Caring for the dying a tough but rewarding job

Hilary Hutchinson who is a Marie Curie nurse.

Hilary Hutchinson who is a Marie Curie nurse.

EVERY year Marie Curie Cancer Care have their daffodil appeal in March, which raises vital funds so Marie Curie nurses throughout Northern Ireland can care for the terminally ill, giving patients a chance to die at home with their families and loved ones.

Hilary Hutchinson, who lives in Killadeas, is one of the 17 registered nurses working with Marie Curie in the Western Trust area and thanks to the generosity of the public through the annual daffodil appeal she is able to continue her work with patients and their families in and around Fermanagh.


Hilary has been a Marie Curie nurse for the past 19 years and before that was a registered nurse although she took a break from nursing to bring up her four children before returning to nursing to care for the dying.

“I wanted to do something to help within the community, and I’ve always had a desire to work with people. It’s a very rewarding job.”

Hilary explains that she knew about the work of Marie Curie Cancer Care and thought this type of nursing would suit her well.

“We can’t improve quantity of life, but we can improve patient’s quality of life” said Hilary.

“Most patients want a peaceful, dignified death and want to die in their own homes. We are here to provide a service tailored to the patient’s needs.”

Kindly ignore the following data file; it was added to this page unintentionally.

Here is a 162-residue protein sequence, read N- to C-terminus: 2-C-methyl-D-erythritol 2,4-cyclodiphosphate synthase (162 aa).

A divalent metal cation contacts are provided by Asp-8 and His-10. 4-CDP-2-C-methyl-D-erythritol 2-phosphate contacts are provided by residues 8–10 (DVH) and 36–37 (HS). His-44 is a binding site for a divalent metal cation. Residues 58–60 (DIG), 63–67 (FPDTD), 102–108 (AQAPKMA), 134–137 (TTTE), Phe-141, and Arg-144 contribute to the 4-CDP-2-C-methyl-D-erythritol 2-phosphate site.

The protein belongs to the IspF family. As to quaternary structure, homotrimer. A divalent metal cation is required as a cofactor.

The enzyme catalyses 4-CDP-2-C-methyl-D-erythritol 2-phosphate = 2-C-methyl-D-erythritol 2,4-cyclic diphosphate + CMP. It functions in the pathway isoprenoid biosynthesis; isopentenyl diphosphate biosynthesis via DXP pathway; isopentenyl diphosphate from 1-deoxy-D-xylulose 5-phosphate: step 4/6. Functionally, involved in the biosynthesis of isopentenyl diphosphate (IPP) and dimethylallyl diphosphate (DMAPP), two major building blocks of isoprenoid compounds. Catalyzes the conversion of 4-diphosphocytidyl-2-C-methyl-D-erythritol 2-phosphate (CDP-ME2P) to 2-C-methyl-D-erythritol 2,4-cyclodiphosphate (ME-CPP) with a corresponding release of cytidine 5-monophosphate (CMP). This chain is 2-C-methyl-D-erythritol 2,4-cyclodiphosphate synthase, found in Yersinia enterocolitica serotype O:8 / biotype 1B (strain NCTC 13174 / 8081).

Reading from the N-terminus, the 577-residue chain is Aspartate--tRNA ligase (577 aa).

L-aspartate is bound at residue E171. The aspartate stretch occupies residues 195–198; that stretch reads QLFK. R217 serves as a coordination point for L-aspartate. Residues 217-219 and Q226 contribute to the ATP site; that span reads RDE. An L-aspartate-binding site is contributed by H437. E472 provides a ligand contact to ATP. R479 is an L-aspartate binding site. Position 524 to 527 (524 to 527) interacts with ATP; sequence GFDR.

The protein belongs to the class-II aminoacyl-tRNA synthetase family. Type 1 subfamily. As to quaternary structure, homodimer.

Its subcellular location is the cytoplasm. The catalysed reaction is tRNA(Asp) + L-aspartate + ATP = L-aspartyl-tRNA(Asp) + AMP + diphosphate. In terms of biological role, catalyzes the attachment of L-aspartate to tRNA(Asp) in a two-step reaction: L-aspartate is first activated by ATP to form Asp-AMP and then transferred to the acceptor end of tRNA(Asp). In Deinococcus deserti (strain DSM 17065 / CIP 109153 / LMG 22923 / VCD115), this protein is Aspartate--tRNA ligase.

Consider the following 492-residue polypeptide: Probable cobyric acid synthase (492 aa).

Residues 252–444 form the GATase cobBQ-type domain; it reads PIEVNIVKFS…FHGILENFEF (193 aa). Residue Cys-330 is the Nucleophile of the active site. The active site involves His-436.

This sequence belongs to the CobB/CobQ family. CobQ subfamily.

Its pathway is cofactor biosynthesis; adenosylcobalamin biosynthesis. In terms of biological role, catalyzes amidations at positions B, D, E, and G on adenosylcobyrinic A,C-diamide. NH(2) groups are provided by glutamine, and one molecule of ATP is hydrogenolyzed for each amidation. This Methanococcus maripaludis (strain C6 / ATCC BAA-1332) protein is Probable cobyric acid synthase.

A common misconception is that Marie Curie nurses only care for cancer patients when in fact they also provide nursing care for other terminally ill patients including those with conditions such as motor neurone disease, brain tumours and MS.

“Our patients are at end stage and we are there to try and make them as comfortable and pain free as possible.”


Marie Curie nurses like Hilary provide practical nursing care and emotional support  to the families of the patients, often giving the families much needed respite.

“We spend the night with patients allowing families the chance to go to bed, feeling secure there is someone professional in their house.

‘When a loved one is dying it’s a stressful time” continues Hilary who admits her job can be emotionally demanding.

“It would affect you more if someone is dying before their time. In such situations you cope by knowing you are offering support to the families.

“Marie Curie provides a great service keeping patients who require palliative care out of hospital and in their home.

Hilary said before they come in families know the prognosis is not good, and a patient will only have maybe have only days or weeks to go.

“Sometimes families can be reluctant to get the Marie Curie nurse into their homes,” she adds.

Marie Curie nurses can be accessed through your local GP and the district nurse.

This year almost £33,000 was raised by the annual daffodil appeal in Western Trust area – with £133,000 raised across he North, and Hilary says a word of thanks to all who donated to this.

“The Fermanagh public are very generous every year to this appeal,” said Hilary.

There are 160 Marie Curie staff across Northern Ireland, of whom 76 are registered nurses and the remainder senior health care assistants.

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